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Comedy explores infidelity, celebrates absurdity

‘A Flea in Her Ear’ finds balance between absurdism and caricature in farcical comedy

Though short on substance, Georges Feydeau’s frantic comedy, “A Flea in Her Ear,” which runs at the Trinity Repertory Company this month, entertains in an absurdist and innuendo-heavy exploration of infidelity.

The 1907 French work is a classic in the genre of farce. True to its form, the play is often ludicrous — it features both a duplicitous doppelganger named Pocket and an S&M R&B  musical number.

Under the direction of Tyler Dobrowsky MA’08, the play wholeheartedly runs with this absurdity, even through its set design. By including a series of doors in the staging of the production, Dobrowsky adds a Benny Hill-inspired comedy to the cast’s frenzied movements on and off stage.

The play begins when Raymonde Chandebise, an upper-class Parisian woman, conspires with a friend to seek revenge on her husband Victor Emmanuel, who the pair believes to be unfaithful. To gather evidence against him, they write Victor a seductive, perfume-drenched letter from a “secret admirer” requesting to meet at a hotel. Their plan, however, unravels. Victor is entirely faithful and believes the letter must be meant for his friend Tournel, who is already secretly pursuing Raymonde.

Within ten minutes, it becomes clear that this play will follow the style of sex-filled comedies of error before it. Mistaken identities and physical comedy are featured heavily. But “A Flea in Her Ear” sets itself apart with its heavy-handed and undeniably hilarious innuendo.

A string of scandalous wordplay pushes contemporary theater standards, let alone those of the early 20th century. And the riotous laughter of the audience admittedly made the inappropriateness even funnier.

The cast features many Brown alums and current graduate students, a product of Trinity Rep’s long-standing joint MFA theater program with the University.

Overall, the cast does well in walking the fine line between absurdism and caricature.

Stephen Thorne exemplifies this achievement. Thorne plays Victor’s speech-impaired nephew, Camille, who is unable to pronounce consonants. Camille’s exclusively vowel-ed speech could easily have become grating, but Thorne finds a depth of humor — and surprisingly strong enunciation — in this absurd role.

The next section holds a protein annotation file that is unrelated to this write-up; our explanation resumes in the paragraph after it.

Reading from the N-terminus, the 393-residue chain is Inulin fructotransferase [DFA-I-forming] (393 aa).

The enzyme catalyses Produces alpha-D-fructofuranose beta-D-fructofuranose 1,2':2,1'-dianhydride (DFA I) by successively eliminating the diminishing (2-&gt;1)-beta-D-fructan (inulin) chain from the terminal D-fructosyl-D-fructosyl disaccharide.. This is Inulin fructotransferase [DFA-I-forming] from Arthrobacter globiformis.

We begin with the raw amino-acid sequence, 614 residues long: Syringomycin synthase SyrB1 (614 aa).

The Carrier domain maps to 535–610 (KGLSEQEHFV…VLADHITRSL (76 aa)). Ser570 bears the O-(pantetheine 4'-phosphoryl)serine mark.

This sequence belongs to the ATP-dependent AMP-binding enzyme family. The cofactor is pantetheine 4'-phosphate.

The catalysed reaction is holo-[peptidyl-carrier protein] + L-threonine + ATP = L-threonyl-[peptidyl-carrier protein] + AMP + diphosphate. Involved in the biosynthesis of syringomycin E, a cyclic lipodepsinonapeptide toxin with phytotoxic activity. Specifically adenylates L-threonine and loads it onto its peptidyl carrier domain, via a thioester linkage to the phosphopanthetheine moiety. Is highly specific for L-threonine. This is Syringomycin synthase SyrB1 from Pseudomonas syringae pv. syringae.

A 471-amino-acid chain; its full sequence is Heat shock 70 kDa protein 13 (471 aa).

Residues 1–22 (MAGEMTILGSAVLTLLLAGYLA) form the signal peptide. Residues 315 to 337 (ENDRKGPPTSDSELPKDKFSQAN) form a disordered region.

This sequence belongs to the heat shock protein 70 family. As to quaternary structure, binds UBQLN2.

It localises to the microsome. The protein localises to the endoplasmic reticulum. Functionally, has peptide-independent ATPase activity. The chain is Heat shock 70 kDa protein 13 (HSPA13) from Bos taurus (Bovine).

The same can be said for Fred Sullivan Jr., a lecturer at the Rhode Island School of Design, who plays Victor and his doppelganger, Pocket. His quick changes between a choleric aristocrat and a drunkard bellboy are impressively smooth.

But the line is still occasionally crossed, especially with the mobster-influenced Spaniard Don Carlos Homenides De Histangua, played by Timothy Crowe. Don Carlos’ leopard-skinned jacket, thick accent and Scarface allusions somehow feel heavy-handed even as part of a generally unsubtle comedy. The same could be said for Angela Brazil, an instructor for the Brown/Trinity Rep program who, while generally very funny as Don Carlos’ wife, adds fandango flourishes to her performance that feel unnecessary and stereotypical.

While the play lacks any truly revolutionary commentary — it’s scant on commentary at all, really — it is a product of its genre. The goals and criteria of farce stand separate from those of a traditional drama, and camp, such as “A Flea in Her Ear,” is necessarily superficial. So keep in mind that this play is for those who prefer their dirty jokes and pratfalls to their biting political critique.

“A Flea in Her Ear” will play at Trinity Rep until April 26.


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